FERGUS – A Fergus resident has turned family tragedy into a book focusing on resiliency that she hopes readers will be able to incorporate into their own lives to help them survive challenges.
The Resilience Way is Kelly Ann McKnight’s first book and is based on personal experiences as well as two years of research on resilience.
In 2012 she lost her husband David Mulligan to colon cancer when he was just 45 years old.
“We had four fairly small children, all under 12 … at the time of his diagnosis,” McKnight said. “Three and a half years later we lost him to colon cancer and then had to carry on.”
The young family had to learn how to live without their husband and father.
“It was a very … difficult journey, lots of learning, lots of new understanding about us as ourselves, as people and then how relationships change and really a lot of learning around what we needed in order to be strong enough to sort of manage through those difficult times,” Knight said.
For years, Knight said people in all areas of her life said she should write a book, but she just didn’t think her family’s story was that remarkable.
“In the grand scheme of things losing a wonderful husband and father, lots of people have survived much worse,” she said.
Then she realized people were really interested in how the family got through the process from start to finish.
“Their interest in David’s strengths going through this process and his ability to remain happy and to remain focused on raising four children and continuing to coach hockey, which he did in this community for 18 years – with a chemo drug attached to his belt sometimes he was out there coaching hockey,” McKnight said.
That’s what fueled her interest in resilience.
After two years of researching the key factors contributing to resilience, McKnight published The Resilience Way last fall.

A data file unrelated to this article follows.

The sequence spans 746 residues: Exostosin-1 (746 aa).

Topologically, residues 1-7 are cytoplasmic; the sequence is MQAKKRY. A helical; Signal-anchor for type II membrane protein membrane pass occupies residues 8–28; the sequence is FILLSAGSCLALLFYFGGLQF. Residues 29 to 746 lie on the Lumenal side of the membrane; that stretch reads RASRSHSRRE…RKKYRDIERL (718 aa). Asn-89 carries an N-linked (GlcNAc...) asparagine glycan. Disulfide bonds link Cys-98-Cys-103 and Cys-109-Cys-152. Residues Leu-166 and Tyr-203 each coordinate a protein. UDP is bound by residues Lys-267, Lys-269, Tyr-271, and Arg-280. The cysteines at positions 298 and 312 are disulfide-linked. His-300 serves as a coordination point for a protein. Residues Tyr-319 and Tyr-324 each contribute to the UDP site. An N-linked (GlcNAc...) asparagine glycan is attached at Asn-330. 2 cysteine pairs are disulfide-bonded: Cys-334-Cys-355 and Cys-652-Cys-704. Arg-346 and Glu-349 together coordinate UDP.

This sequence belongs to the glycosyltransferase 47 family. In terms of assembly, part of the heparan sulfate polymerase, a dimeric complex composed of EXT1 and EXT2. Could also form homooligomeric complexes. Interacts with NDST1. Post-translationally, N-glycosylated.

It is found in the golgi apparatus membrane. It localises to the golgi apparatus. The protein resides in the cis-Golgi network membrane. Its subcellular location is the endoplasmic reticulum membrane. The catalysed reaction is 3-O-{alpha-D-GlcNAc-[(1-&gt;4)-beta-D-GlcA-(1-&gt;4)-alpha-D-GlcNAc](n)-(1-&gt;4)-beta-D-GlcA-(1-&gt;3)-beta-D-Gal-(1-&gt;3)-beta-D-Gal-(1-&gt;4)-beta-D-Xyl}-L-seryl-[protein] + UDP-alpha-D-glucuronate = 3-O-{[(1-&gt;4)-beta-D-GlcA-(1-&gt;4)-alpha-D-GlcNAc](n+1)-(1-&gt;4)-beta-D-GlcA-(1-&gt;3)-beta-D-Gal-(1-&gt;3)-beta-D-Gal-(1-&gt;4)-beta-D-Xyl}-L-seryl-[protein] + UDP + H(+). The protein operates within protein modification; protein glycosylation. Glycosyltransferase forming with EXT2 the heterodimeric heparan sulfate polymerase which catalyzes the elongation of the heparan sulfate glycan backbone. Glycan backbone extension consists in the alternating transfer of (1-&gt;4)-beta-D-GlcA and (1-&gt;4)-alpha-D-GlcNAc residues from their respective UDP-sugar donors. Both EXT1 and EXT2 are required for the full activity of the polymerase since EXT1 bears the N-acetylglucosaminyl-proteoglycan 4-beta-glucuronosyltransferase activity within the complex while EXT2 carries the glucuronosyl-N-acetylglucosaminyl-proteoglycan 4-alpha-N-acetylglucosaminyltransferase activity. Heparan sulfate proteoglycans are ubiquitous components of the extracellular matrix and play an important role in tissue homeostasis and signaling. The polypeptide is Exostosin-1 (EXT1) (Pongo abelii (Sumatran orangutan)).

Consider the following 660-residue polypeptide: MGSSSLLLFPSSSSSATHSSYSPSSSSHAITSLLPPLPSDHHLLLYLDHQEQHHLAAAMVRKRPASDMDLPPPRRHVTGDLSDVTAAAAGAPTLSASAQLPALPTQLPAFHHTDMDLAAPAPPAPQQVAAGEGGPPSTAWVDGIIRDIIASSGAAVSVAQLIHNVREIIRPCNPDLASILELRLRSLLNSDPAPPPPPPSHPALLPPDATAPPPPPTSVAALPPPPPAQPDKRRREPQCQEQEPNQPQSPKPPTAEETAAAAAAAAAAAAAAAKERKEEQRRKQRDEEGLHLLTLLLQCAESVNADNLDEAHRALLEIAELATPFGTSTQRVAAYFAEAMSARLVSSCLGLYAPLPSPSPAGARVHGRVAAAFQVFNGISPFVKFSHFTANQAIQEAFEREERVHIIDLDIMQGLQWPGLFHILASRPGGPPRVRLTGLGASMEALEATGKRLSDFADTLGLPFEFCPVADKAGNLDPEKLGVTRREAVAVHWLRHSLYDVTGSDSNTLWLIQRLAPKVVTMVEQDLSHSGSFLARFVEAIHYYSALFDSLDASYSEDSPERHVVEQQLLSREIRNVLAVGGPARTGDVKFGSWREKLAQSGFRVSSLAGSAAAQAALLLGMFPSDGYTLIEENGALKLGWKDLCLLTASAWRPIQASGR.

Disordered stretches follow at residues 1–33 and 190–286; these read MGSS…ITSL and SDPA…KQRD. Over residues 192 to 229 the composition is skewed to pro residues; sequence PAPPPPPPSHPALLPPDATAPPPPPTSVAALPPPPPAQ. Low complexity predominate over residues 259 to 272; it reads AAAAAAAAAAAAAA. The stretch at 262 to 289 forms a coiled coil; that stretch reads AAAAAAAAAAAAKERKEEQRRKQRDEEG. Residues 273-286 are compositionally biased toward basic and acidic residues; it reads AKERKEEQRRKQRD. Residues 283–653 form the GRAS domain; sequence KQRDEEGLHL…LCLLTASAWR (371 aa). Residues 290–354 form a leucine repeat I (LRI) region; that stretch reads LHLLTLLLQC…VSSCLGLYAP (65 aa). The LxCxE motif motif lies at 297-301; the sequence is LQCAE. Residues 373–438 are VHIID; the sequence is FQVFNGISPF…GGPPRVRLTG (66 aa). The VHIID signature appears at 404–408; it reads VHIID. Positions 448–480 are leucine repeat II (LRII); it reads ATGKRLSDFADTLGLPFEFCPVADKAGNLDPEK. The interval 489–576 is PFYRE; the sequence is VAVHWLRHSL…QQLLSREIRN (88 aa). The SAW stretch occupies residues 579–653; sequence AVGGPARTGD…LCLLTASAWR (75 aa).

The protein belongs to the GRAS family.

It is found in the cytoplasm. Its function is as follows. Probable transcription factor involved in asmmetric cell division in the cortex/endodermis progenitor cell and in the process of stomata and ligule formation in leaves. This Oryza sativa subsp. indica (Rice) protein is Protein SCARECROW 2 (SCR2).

She began research about resilience and the psychology behind it and pulled them together to form her own opinion and model.
“To me it’s a more wholistic model of resilience than what most others or really any others would involve,” she said, noting she made sure to not solely focus on factors that worked for her but also research from a more subjective standpoint.
The Resilience Way uses personal stories, from her family as well as community members, to demonstrate her resilience model.
“I sure didn’t have to look very far to find amazing people who had survived the unthinkable,” she said.
McKnight also said that she doesn’t have a psychology degree but does have 20-years of experience in executive coaching and training and has learned a lot about psychology.
“And I’m very careful in the book about that too in terms of what I know from my experiences vs. what I can say based on my credentials, you know are kind of two different things,” she explained. “But I’m very careful to point out what makes sense to me as opposed to what is scientifically necessarily true.”
The self-published book is available on Amazon.ca.
McKnight also talks about The Resilience Way in public speaking formats, sometimes for corporate groups, but on March 7, she will be talking at the Avanti Woman International Women’s Day Hat and Tea Party at the Country Club in Vaughan. To find out more visit avantiwomen.com.
“My focus has never been on selling books as much as just getting the content to the people who need it,” she said. “So I’m happy to speak about it or share it with anyone at any time.”
Even though Mulligan died when his four children were all under 12, McKnight said he’s had a lasting impact on their lives.
“I look at his four kids today, now they’re 23, 20, 17 and 14 and they are amazing,” she said. “And they are amazing because of his resilience, they’re amazing because he taught them that life sends you stuff and you deal with it and you figure it out and … it doesn’t take you down.”
For more information about McKnight and The Resilience Way visit www.theresilienceway.ca.